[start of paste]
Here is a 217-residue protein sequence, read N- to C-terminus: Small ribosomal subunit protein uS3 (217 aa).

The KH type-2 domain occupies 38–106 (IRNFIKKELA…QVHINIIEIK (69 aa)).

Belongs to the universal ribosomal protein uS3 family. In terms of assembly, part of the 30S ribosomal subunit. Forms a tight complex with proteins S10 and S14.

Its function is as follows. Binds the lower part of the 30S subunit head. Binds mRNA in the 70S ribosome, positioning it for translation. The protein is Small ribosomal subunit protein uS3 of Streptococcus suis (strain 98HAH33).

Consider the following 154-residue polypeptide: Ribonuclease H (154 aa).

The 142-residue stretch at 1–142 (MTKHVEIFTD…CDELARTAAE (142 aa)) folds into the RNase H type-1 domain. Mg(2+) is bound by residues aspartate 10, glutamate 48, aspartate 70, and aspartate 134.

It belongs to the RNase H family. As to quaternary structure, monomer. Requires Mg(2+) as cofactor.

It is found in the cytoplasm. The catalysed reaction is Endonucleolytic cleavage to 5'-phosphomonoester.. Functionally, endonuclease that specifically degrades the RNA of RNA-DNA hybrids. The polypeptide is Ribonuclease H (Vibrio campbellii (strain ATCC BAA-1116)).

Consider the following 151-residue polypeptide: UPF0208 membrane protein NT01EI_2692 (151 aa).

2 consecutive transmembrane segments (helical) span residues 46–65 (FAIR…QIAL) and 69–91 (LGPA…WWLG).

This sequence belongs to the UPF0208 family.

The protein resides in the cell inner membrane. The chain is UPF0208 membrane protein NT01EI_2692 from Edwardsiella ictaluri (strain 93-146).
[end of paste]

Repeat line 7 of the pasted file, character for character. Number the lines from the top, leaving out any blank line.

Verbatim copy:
It belongs to the RNase H family. As to quaternary structure, monomer. Requires Mg(2+) as cofactor.